"I'll show you have we have teamwork already," Stewart said with a smile. "De Jon reminded me of one thing I didn't do, and that was to recognize my family and the support from my family."
In short, La Russa will sit atop the department and Stewart will primarily be focused on the Major League club as well as contract negotiations while Watson will specialize more in overseeing scouting and player development.
There will be plenty of crossover, however.
"There's not like walls of demarcation here," La Russa said. "That's not how we do it. You've got your priority, but the key is going to be a lot of coming together and soliciting opinions. A lot of times out of that good baseball people, you produce a common decision. And if there's not the guy with the priority, or the trigger he pulls it."
La Russa believes that the model works because each of the three have different experiences and specialties. La Russa, as a former Hall of Fame manager, knows a thing or two about how a team should compete.
Stewart, meanwhile, has experience as an assistant GM in putting together rosters and as a successful player agent, he has developed an expertise in contract negotiations.
Watson has the most experience in player development and scouting during his years in the game. He will work with scouting director Ray Montgomery and farm director Mike Bell, both of whom have been asked to remain with the organization.
Stewart was a hot GM candidate around 2001, but after getting into the private sector as an agent not long after that, he did not think he would ever get another opportunity.
"I was in this game a long time ago and it's strange how things happen that the clock can wind back around," he said. "Now I'm sitting at an opportunity that I thought had gotten past me. What I can tell you -- the media and the public, the people that are watching -- I've never been away from the game. I'm a baseball guy, a baseball man, a baseball man through and through. I have very, very clear ideas of what champions look like and how champions play. That is what I'm expecting from this organization and from the players inside this organization."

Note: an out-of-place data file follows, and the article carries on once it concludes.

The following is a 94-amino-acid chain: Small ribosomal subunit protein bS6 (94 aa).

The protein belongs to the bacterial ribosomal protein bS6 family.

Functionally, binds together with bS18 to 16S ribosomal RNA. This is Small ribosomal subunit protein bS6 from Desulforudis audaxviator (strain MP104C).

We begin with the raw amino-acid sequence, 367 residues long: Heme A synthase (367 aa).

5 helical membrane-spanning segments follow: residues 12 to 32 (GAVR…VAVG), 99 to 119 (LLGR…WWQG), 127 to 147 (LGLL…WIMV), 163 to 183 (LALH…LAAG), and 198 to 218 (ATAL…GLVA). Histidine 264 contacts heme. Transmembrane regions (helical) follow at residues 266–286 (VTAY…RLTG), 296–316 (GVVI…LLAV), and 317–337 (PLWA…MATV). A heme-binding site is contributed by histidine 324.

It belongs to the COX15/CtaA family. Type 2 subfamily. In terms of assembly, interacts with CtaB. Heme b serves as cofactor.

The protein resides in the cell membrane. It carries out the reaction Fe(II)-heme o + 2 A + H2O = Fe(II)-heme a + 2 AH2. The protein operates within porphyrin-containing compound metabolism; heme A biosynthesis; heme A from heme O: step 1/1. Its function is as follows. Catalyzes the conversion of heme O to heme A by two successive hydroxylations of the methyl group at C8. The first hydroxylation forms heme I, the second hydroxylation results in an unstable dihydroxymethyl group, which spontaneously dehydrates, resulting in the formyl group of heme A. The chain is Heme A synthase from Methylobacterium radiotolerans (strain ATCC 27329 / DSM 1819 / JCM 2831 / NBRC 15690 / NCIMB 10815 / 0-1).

Watson, meanwhile, had interviewed with the D-backs for the GM job that went to Kevin Towers in 2010.
"I'm really excited about working with the quality of people that are here, trying to enhance our overall process of how we do things and building out a championship-caliber organization," Watson said. "I think that's going to take a collective effort by everyone that's involved in this decision-making group."
There are still more pieces to be added to the front office group, including an analytics component.
As advanced metrics have continued to be more and more a part of the game, the D-backs have fallen behind in that regard. La Russa has acknowledged that the club needs to be stronger in that area.
"I think there's a place for it," Stewart said. "One thing we shouldn't be is we shouldn't be behind the train. We should at least be with the train. The train is moving in that direction, and I think, like everything, there's a way to use it. We shouldn't be overboard with it. We shouldn't under use it. There's a middle ground, and we're going to have to find out what that is. But I'm all for it. I think that there's a place for it -- I think there's a very good place for it within our organization."
Watson figures to play a big role in building the analytics department.
"It's something we had in-house with the Dodgers," Watson said. "We had a couple different things we were working with and working through. Looking forward to incorporating some of that here and finding a person that we really want to build something out with from an analytic standpoint. I think it's imperative that we grow our own culture internally of what's important for us, and identifying which analytics that are really going to weigh heavily with our decision-making process. I will definitely be heavily involved with identifying people who we're going to put in place for that."
Former GM Towers has been offered an unspecified job within the organization and it appears he will remain involved in baseball operations.
Stewart, who worked for Towers in San Diego in the late 90s, has said Towers has earned the right to be involved however much or little he wants to be.